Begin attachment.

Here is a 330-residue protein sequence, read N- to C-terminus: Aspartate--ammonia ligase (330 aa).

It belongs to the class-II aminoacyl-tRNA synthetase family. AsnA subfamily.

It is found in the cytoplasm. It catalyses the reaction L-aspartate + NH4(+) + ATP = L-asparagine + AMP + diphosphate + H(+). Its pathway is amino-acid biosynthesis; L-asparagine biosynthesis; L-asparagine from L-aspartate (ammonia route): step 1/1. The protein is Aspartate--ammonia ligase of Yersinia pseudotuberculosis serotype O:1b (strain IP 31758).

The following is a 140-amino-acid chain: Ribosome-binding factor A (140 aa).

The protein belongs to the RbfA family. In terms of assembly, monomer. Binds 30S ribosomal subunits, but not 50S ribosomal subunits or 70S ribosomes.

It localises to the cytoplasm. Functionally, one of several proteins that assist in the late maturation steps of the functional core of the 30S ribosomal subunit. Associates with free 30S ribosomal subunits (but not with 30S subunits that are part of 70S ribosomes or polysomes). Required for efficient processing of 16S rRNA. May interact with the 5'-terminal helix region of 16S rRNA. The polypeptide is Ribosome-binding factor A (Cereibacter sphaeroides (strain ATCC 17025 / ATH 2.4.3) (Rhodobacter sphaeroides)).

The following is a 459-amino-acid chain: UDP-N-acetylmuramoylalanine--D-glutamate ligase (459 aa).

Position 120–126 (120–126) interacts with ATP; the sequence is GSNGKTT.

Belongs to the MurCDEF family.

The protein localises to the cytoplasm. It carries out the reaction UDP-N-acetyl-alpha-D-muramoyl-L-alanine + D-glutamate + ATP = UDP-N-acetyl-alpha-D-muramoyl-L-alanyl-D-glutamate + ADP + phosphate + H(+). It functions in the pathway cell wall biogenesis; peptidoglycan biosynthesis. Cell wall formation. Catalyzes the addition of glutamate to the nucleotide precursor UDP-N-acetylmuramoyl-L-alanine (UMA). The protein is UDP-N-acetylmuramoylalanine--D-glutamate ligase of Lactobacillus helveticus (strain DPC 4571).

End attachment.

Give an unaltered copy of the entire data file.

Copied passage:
Here is a 330-residue protein sequence, read N- to C-terminus: Aspartate--ammonia ligase (330 aa).

It belongs to the class-II aminoacyl-tRNA synthetase family. AsnA subfamily.

It is found in the cytoplasm. It catalyses the reaction L-aspartate + NH4(+) + ATP = L-asparagine + AMP + diphosphate + H(+). Its pathway is amino-acid biosynthesis; L-asparagine biosynthesis; L-asparagine from L-aspartate (ammonia route): step 1/1. The protein is Aspartate--ammonia ligase of Yersinia pseudotuberculosis serotype O:1b (strain IP 31758).

The following is a 140-amino-acid chain: Ribosome-binding factor A (140 aa).

The protein belongs to the RbfA family. In terms of assembly, monomer. Binds 30S ribosomal subunits, but not 50S ribosomal subunits or 70S ribosomes.

It localises to the cytoplasm. Functionally, one of several proteins that assist in the late maturation steps of the functional core of the 30S ribosomal subunit. Associates with free 30S ribosomal subunits (but not with 30S subunits that are part of 70S ribosomes or polysomes). Required for efficient processing of 16S rRNA. May interact with the 5'-terminal helix region of 16S rRNA. The polypeptide is Ribosome-binding factor A (Cereibacter sphaeroides (strain ATCC 17025 / ATH 2.4.3) (Rhodobacter sphaeroides)).

The following is a 459-amino-acid chain: UDP-N-acetylmuramoylalanine--D-glutamate ligase (459 aa).

Position 120–126 (120–126) interacts with ATP; the sequence is GSNGKTT.

Belongs to the MurCDEF family.

The protein localises to the cytoplasm. It carries out the reaction UDP-N-acetyl-alpha-D-muramoyl-L-alanine + D-glutamate + ATP = UDP-N-acetyl-alpha-D-muramoyl-L-alanyl-D-glutamate + ADP + phosphate + H(+). It functions in the pathway cell wall biogenesis; peptidoglycan biosynthesis. Cell wall formation. Catalyzes the addition of glutamate to the nucleotide precursor UDP-N-acetylmuramoyl-L-alanine (UMA). The protein is UDP-N-acetylmuramoylalanine--D-glutamate ligase of Lactobacillus helveticus (strain DPC 4571).